Review Summary: Iron Maiden add to their sound without sacrificing what made them great.5 of 5 thought this review was well written
U]Iron Maiden discography - 3/15
When a band has just released a record widely known as a masterpiece in the genre, what they usually do is continue releasing the same style over and over again. “The first one was successful, so surely the next few will be, huh?” Well, fortunately, Iron Maiden is better than that. Instead of continuing to release more Powerslaves, Iron Maiden decided to experiment and build upon their original sound. The most notable change is the addition of guitar and bass synthesizers, which enhance the album and give it a futuristic, spacey feel. Iron Maiden is a good example of a band who knows how to experiment without sacrificing their musical quality for effects.
This may be one of their overall fastest albums so far, with songs such as Caught Somewhere in Time and Sea of Madness speeding along at a frantic pace. However, at the same time, it is their most melodic. There are slower and softer intros and interludes frequently, which is a trait Powerslave lacked. You may think that this would lag the track, but the exact opposite is true. The synth-led slower parts add a sense of depth to the tracks and give them more variety. A good example for this the gorgeous melody at the beginning of “The Loneliness of the Long-Distance Runner”, which explodes into the fast verse. The complex song structures on the album are in perfect balance; nothing feels out of place. The album represents perfectly the yin and yang of heavy metal music: melody and power.
The instrumental work really stands out on the album. The two guitarists, Dave Murray and Adrian Smith, never fail to come up with a great riff or solo that leads the track on the way to greatness. The solos in the first two songs are especially great, and are some of Adrian’s finest. Steve Harris’s bass-work is very prominent (almost too prominent, honestly). Some of the best work of his trade-mark “galloping bass” style are on this album. Drummer, Nicko McBrain, is also at the top of his game, delivering some of his fast beats ever. Overall, this may be one of the best showcases for Iron Maiden’s instrumental talents yet, if not the best. The lyric-writing is also very good, despite no showings from vocalist, Bruce Dickinson.
There is something notable about this album that is rarely seen in Iron Maiden albums, and that is the consistency of the tracklist. Other albums would always have a Quest for Fire or a Gangland, or some other track that didn’t live up to the other’s standards. There is no such problem here, because every track is excellent. Every song is different from the last, so the album doesn’t stagnate. But the tracks are not so different that they cause the album to become disjointed. This is something I look for in a record. The eight songs are separate, yet unified.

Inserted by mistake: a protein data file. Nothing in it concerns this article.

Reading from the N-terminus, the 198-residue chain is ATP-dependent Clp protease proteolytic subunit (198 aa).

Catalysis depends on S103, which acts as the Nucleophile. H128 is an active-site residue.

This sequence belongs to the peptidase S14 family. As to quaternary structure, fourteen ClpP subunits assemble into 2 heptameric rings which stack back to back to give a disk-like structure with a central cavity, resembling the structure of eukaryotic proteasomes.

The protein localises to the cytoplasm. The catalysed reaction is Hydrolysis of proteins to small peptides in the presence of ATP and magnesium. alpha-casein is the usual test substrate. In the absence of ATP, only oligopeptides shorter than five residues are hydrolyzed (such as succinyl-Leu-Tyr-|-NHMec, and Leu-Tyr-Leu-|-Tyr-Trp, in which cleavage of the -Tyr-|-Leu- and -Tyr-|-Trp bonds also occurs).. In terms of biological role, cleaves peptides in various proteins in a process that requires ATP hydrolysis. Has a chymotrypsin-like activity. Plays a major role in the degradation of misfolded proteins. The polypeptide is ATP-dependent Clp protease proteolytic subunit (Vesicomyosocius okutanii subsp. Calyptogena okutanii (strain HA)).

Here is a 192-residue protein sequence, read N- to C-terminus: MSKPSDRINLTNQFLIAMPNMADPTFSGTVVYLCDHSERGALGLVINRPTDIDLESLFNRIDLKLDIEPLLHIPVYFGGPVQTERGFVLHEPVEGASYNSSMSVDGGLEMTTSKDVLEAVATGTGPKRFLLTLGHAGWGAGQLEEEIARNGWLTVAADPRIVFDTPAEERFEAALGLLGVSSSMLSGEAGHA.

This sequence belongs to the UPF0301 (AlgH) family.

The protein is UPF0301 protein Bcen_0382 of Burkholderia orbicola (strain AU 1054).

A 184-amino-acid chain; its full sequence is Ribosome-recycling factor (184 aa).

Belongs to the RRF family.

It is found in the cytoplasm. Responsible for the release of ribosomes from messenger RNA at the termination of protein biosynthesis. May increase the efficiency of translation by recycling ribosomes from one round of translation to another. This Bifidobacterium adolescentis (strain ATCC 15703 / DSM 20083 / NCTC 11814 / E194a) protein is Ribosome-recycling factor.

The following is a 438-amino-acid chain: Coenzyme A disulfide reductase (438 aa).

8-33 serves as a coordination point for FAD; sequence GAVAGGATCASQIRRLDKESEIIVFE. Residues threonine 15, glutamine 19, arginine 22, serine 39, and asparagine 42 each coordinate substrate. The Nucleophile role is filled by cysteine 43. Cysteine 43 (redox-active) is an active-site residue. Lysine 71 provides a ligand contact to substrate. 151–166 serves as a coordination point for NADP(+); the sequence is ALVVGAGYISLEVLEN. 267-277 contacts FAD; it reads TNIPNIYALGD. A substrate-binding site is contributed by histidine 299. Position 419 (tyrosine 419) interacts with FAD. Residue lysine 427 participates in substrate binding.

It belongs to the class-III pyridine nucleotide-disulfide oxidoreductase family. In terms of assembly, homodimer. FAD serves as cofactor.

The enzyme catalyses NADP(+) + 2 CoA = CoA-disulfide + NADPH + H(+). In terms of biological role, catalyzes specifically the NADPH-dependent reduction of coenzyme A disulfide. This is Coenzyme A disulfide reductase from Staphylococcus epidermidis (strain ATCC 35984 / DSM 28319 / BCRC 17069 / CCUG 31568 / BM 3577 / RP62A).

It’s difficult to choose a favorite track from the record, but if I had to choose one, it would be “The Loneliness of the Long-Distance Runner”. This song has always had a special place in heart due to the simple, yet relatable lyrics, the previously mentioned intro melody, and the relentless speed of the verses and chorus. That’s not the only track that stands out though. “Wasted Years” is simple and quite radio-friendly, but is absolutely a highlight, with that famous intro riff and chorus that’s easy to get stuck in your head. The bookend epics “Caught Somewhere in Time” and “Alexander the Great” showcase the band’s instrumental and songwriting abilities, but in completely different ways. The former has more speed and intensity, and the latter has more melody. Again, this is an example of the record’s yin-yang, soft-hard quality. “Heaven Can Wait” is a happy-sounding song, despite its lyrics, and contains a “Ohh-ohh-ooh”-type bridge, handcrafted for live concerts. “Sea of Madness”, “Stranger in a Strange Land”, and “Deja-Vu” are also great songs, each with great choruses, solos, melodies, and other stuff.
Unfortunately, there are a few things stopping me from giving this five stars. A major problem is the album’s production. The album sounds as if it was recorded underwater. Every instrument sounds muddy and blends together badly. The mix is poor; the synths sound muddy and drown everything else at times. The guitars squeal too much, the bass is a little too high in the mix, and the drums sound flat and lifeless. Bruce’s voice is also a problem. Bruce is usually very good, but here, it sounds as if he had had a cold during the recording sessions. I’m sure he tried, but it didn’t work out this time. Whether this is his own fault or the fault of the production is debatable; I think it’s mostly the latter, because he sang very well on the far-better produced follow-up to this, “Seventh Son of a Seventh Son”.
Although this record is often overshadowed by other classic Maiden albums, this is certainly one that should not be missed. The experimentation is well-done. The songwriting and instrumentals are at their best. (The cover art rocks too ;D ) Unfortunately, it is held back by the watery production and Bruce’s vocals. If there ever is a better remaster of this, I will not hesitate to bring this up to five stars.